Every year, the San Francisco Department of Public Health (SFDPH) publishes a comprehensive report on HIV incidence and prevalence in the city, showing HIV trends to guide the public health response. Continuing a downward trend since the peak of the HIV epidemic in the 1990s, the most recent report with 2018 data shares a historic milestone reached by the city: Fewer than 200 HIV diagnoses occurred in San Francisco.
A total of 197 people were diagnosed with HIV last year in San Francisco. This is a 13% decline from 227 diagnoses made in 2017, and a 62% decline from 523 infections ten years ago in 2008. The peak number of HIV diagnoses in San Francisco occurred in 1992 with 2,327 diagnoses.
Most people (94%) living with HIV are aware of their status, and 91% of people newly diagnosed with HIV in 2018 entered care within one month. It is estimated that 74% of people with a last known address in San Francisco who are living with HIV were virally suppressed in 2017.
“I am really delighted that we in San Francisco, since the 1980s, have been at the forefront of pushing for innovative ways to change policies, new sciences and technologies to help us get to this milestone,” said Mayor London Breed at a press conference at Zuckerberg San Francisco General’s Ward 86. “This shows that when we work together with the community, with our policy makers, with our public health experts, and our nonprofits we can make a difference and save people’s lives.”
“We are pleased, but not satisfied,” said Diane Havlir, MD, who spoke on behalf of the Getting to Zero consortium. “We’re not satisfied because we had nearly 200 new diagnoses of HIV in our city—and it’s a preventable disease.”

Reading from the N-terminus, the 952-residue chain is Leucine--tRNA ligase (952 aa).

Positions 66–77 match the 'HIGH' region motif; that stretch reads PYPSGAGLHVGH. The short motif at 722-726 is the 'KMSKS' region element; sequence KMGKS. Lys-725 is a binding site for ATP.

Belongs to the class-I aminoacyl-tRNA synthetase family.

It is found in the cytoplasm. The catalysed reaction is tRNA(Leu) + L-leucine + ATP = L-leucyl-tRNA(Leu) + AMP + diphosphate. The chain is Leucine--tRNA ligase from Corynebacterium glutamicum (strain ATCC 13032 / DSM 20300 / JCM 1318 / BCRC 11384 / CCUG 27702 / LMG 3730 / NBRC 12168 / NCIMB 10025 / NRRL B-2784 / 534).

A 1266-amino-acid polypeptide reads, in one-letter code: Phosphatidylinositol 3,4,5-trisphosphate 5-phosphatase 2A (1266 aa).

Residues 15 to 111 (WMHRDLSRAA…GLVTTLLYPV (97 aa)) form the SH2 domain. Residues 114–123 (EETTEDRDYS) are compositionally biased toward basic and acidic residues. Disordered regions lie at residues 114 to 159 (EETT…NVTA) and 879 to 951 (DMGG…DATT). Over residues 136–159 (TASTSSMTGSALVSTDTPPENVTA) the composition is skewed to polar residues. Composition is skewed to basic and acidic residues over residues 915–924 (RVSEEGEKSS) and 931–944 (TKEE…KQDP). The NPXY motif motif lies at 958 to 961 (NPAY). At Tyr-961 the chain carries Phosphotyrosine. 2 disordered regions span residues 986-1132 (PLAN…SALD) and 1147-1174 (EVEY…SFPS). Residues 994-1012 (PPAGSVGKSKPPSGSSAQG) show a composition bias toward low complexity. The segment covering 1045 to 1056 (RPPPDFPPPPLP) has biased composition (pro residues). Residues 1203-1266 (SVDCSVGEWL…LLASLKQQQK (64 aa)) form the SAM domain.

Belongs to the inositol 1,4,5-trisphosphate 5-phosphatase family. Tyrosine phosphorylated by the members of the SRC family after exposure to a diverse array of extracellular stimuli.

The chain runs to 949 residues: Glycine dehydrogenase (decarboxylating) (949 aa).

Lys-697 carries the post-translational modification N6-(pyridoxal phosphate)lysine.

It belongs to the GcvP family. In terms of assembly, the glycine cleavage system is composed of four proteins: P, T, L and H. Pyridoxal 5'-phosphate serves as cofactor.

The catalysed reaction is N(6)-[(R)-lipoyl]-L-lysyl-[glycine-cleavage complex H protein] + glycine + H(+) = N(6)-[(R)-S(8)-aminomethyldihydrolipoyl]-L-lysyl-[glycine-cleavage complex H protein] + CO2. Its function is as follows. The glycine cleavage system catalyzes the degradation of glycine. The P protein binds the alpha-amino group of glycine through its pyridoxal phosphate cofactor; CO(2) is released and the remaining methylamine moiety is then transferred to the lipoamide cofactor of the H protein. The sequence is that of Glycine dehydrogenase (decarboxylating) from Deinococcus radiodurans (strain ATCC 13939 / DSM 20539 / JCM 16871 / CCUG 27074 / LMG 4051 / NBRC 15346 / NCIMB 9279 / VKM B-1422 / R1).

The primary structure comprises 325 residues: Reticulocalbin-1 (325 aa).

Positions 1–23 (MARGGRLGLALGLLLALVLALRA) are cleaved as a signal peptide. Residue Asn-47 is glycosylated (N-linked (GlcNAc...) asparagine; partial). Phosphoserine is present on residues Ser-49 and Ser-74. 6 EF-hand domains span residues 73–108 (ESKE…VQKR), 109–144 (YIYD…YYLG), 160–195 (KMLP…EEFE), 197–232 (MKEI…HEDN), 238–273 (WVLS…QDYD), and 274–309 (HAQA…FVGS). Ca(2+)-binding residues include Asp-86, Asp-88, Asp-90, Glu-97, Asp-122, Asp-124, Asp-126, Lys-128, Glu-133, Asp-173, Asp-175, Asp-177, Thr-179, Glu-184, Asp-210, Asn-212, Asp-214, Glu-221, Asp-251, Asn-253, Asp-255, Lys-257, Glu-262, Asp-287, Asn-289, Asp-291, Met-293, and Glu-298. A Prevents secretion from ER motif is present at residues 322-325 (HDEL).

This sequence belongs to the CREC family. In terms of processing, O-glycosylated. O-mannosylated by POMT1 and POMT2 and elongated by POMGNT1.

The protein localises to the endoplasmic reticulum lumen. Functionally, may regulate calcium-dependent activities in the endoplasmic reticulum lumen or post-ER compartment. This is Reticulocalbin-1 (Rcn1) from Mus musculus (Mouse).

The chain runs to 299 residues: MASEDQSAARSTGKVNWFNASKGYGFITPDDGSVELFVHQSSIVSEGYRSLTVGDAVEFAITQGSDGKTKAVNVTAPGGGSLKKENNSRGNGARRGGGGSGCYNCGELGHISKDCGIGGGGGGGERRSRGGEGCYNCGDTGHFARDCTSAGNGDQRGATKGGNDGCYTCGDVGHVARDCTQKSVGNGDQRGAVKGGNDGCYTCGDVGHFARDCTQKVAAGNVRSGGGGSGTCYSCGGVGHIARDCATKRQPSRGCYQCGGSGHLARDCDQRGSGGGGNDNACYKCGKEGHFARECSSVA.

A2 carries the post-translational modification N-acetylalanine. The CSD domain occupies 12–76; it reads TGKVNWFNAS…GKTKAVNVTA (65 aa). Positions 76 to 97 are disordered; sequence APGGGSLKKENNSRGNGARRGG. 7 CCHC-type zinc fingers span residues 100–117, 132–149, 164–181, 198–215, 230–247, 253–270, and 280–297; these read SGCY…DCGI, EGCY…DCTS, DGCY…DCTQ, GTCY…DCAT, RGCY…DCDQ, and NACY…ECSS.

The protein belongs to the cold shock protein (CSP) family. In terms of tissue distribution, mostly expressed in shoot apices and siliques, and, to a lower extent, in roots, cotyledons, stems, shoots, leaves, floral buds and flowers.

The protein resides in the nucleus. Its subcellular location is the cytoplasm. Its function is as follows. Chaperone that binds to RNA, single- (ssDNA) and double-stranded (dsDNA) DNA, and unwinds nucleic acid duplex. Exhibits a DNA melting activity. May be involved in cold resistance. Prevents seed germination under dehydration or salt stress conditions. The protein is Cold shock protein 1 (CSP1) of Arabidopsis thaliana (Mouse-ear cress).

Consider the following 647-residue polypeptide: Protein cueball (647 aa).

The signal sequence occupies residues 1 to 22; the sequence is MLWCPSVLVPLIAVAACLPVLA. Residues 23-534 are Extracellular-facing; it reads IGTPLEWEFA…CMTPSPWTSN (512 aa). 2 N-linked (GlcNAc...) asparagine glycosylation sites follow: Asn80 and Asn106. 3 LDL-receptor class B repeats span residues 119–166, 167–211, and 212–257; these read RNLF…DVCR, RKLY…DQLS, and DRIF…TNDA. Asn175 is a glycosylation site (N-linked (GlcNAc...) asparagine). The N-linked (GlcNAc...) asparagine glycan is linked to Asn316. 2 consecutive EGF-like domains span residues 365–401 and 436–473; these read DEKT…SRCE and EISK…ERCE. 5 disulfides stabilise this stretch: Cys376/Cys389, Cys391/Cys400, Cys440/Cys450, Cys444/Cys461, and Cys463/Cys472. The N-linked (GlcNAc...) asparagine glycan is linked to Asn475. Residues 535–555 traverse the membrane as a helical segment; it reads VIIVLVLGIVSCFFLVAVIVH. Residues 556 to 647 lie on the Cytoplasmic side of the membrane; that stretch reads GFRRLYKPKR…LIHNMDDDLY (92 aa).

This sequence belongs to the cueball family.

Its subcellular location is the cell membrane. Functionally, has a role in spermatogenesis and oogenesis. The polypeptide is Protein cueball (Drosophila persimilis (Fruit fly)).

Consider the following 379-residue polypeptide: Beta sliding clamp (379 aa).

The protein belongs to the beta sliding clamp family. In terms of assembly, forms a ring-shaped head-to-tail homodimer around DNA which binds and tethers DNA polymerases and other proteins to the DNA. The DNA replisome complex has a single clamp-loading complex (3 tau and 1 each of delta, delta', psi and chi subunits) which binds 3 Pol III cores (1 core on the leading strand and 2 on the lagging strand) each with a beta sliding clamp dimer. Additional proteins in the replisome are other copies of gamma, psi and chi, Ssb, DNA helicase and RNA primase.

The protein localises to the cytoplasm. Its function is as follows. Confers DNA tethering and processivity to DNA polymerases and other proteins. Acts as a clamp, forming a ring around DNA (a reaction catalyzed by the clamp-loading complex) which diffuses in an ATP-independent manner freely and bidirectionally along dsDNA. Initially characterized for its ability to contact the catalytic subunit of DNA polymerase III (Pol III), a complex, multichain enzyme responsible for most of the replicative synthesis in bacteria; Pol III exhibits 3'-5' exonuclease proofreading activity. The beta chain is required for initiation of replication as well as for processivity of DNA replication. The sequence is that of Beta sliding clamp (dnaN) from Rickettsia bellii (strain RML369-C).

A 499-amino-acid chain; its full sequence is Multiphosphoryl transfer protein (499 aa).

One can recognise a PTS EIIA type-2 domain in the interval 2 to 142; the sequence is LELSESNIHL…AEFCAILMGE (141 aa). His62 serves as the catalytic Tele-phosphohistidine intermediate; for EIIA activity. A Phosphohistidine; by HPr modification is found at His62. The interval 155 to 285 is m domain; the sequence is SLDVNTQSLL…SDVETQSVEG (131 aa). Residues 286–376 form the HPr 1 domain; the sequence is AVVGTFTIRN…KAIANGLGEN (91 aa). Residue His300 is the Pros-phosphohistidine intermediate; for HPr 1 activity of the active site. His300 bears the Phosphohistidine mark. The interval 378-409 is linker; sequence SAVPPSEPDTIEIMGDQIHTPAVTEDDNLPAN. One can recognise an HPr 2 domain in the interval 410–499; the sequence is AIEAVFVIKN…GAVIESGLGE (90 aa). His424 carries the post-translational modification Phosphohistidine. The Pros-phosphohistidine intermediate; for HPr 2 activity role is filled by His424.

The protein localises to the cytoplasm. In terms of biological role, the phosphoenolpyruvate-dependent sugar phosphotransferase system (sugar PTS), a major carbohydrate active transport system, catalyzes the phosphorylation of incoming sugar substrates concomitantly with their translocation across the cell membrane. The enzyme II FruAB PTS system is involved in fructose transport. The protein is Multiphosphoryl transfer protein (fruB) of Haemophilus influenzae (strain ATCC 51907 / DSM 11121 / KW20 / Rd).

Differences by Race and Ethnicity, Housing Status and for People who Inject Drugs
People of color, people experiencing homelessness and people who inject drugs continue to experience higher diagnosis rates, lower viral suppression rates and lower survival rates.
People of color are disproportionately affected by HIV
African American and Latinx men had the highest diagnosis rates (145 and 89 per 100,000), and rates increased from previous years. Diagnosis rates for white men have declined steadily since 2012. Among women, African Americans had a much higher diagnosis rate (35 per 100,000) than women of other races.
Overall, 74% of people living with HIV in San Francisco were virally suppressed, while viral suppression rates were lower for African Americans (68%), trans women (68%), women (66%), people who use injection drugs (65%), men who have sex with men who inject drugs (68%) and trans women who inject drugs (64%).
“San Francisco continues to make unprecedented progress towards ending the HIV epidemic,” said Joe Hollendoner, CEO of San Francisco AIDS Foundation. “However, we continue to see racial disparities related to HIV health outcomes. To end HIV transmission and AIDS-related deaths, the public health system needs to address the systemic racism that is inhibiting our progress.”
“We have to double down on these gaps that we’re seeing,” said Havlir. “We need to listen, and we need to deploy new innovative approaches with tools that have. With PrEP. And with upcoming tools like long-acting injectable [HIV] therapies which could make it a lot easier for some of our populations.”
Homelessness compounds HIV risk and severity of health outcomes
As the number of new HIV diagnoses shrinks year after year in San Francisco, and the number of people experiencing homelessness grows, a higher proportion of HIV diagnoses are occurring among people without access to medical care, social support and prevention resources—in particular people without housing.
In 2018, 20% (40) of new HIV diagnoses were among people without housing compared to 10% (29) in 2015. There were 8,011 people experiencing homelessness in San Francisco in January 2019, according to the 2019 San Francisco Homeless Point-in-Time Count and Survey, a 14% increase since 2013.